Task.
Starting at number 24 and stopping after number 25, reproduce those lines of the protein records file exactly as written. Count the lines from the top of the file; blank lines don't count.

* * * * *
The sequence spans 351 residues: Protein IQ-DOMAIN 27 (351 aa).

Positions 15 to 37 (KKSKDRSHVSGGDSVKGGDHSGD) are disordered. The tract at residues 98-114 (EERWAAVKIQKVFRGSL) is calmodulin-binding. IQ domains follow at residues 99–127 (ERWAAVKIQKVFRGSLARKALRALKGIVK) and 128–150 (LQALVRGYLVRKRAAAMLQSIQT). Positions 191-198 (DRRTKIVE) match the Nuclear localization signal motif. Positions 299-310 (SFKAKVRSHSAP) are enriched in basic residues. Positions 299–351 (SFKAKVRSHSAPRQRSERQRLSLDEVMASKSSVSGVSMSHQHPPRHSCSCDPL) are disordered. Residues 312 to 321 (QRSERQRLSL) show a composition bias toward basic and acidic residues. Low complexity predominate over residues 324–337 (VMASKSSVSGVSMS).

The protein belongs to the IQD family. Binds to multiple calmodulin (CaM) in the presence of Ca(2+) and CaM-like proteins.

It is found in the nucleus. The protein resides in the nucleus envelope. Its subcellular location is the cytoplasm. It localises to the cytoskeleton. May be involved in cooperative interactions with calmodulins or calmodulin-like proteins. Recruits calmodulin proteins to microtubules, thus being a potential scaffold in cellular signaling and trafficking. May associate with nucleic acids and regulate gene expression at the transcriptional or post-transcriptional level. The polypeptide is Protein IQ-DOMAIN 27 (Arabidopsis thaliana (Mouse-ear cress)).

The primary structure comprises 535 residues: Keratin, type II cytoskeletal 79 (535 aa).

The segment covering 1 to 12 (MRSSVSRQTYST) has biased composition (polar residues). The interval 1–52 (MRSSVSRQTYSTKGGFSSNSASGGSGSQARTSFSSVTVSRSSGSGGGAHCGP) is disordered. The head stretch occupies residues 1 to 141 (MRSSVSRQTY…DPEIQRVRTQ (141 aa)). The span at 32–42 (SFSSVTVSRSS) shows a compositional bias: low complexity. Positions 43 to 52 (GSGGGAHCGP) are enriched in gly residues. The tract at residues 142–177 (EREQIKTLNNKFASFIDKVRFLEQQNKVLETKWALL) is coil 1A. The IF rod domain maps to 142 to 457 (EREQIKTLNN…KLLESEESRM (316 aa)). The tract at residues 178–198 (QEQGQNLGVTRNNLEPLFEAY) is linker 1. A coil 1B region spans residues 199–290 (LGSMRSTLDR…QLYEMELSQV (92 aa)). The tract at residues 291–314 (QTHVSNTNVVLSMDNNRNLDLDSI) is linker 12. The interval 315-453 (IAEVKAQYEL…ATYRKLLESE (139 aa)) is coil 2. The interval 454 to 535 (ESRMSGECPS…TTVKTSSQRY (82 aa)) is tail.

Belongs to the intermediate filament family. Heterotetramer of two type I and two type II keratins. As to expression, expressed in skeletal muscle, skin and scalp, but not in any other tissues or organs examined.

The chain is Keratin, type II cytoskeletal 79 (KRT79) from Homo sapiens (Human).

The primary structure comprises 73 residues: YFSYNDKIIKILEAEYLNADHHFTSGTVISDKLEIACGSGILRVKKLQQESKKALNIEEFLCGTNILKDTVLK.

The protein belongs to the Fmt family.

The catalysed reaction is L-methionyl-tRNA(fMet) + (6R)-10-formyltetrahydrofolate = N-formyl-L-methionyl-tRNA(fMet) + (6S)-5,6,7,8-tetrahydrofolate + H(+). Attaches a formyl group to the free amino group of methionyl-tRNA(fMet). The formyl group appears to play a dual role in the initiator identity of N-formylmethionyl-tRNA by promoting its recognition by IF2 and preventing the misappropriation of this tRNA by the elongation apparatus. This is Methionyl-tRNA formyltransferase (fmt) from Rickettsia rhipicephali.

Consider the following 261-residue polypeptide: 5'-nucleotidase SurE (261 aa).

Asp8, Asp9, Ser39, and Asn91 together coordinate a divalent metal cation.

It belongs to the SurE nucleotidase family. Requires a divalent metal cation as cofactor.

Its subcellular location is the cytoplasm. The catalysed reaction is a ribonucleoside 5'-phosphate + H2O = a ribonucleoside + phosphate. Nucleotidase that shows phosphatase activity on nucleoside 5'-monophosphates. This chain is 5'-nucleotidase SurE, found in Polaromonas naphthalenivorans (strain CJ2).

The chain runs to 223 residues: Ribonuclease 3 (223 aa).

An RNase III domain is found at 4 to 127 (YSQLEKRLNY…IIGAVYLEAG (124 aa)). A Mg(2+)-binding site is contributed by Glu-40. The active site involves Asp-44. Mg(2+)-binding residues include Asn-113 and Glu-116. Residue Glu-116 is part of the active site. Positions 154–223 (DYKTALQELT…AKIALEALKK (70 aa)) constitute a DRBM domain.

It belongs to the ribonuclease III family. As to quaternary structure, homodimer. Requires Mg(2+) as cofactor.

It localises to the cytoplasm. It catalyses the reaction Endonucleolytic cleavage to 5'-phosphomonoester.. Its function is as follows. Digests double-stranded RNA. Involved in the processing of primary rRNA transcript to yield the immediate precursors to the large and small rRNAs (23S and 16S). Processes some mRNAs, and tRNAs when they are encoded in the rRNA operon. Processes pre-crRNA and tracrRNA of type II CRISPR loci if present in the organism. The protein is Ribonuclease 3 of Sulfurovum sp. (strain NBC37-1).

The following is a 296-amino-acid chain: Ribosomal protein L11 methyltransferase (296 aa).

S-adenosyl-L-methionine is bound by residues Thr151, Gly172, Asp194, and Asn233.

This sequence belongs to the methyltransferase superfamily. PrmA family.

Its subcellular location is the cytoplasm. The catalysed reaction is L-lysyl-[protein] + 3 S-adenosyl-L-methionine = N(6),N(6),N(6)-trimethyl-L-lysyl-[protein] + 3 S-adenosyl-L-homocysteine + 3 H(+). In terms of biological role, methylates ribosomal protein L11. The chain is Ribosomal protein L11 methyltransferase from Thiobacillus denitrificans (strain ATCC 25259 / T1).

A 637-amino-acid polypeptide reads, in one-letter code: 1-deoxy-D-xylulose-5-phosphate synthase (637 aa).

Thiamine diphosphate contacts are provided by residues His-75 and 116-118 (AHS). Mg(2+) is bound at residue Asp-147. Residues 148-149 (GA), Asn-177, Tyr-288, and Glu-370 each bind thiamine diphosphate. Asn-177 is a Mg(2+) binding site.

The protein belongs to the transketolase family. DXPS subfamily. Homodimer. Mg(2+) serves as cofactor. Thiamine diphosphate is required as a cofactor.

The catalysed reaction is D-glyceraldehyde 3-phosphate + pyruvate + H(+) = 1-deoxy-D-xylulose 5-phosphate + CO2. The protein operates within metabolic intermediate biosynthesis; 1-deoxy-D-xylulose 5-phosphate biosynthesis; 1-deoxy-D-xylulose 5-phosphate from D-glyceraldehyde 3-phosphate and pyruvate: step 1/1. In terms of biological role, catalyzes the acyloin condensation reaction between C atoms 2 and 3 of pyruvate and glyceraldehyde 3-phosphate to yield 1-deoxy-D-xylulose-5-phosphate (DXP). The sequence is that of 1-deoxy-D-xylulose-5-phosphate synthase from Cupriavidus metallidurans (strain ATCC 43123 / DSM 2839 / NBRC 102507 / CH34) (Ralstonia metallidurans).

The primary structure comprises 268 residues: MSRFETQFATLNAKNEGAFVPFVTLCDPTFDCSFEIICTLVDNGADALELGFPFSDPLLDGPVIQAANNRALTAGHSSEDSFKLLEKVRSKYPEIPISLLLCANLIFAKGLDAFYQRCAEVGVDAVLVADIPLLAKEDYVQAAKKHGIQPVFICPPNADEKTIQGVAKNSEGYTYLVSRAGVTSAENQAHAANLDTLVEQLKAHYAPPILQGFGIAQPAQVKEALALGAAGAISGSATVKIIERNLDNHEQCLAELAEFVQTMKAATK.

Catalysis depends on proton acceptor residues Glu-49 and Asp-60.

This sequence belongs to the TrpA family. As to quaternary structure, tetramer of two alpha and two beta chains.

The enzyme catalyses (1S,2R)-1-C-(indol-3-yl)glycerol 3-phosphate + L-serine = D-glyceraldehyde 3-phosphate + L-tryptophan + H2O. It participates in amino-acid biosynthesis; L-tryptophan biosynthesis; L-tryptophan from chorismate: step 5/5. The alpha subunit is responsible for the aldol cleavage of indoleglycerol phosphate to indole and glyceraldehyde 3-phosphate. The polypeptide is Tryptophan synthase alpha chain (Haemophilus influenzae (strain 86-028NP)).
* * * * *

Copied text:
A 637-amino-acid polypeptide reads, in one-letter code: 1-deoxy-D-xylulose-5-phosphate synthase (637 aa).

Thiamine diphosphate contacts are provided by residues His-75 and 116-118 (AHS). Mg(2+) is bound at residue Asp-147. Residues 148-149 (GA), Asn-177, Tyr-288, and Glu-370 each bind thiamine diphosphate. Asn-177 is a Mg(2+) binding site.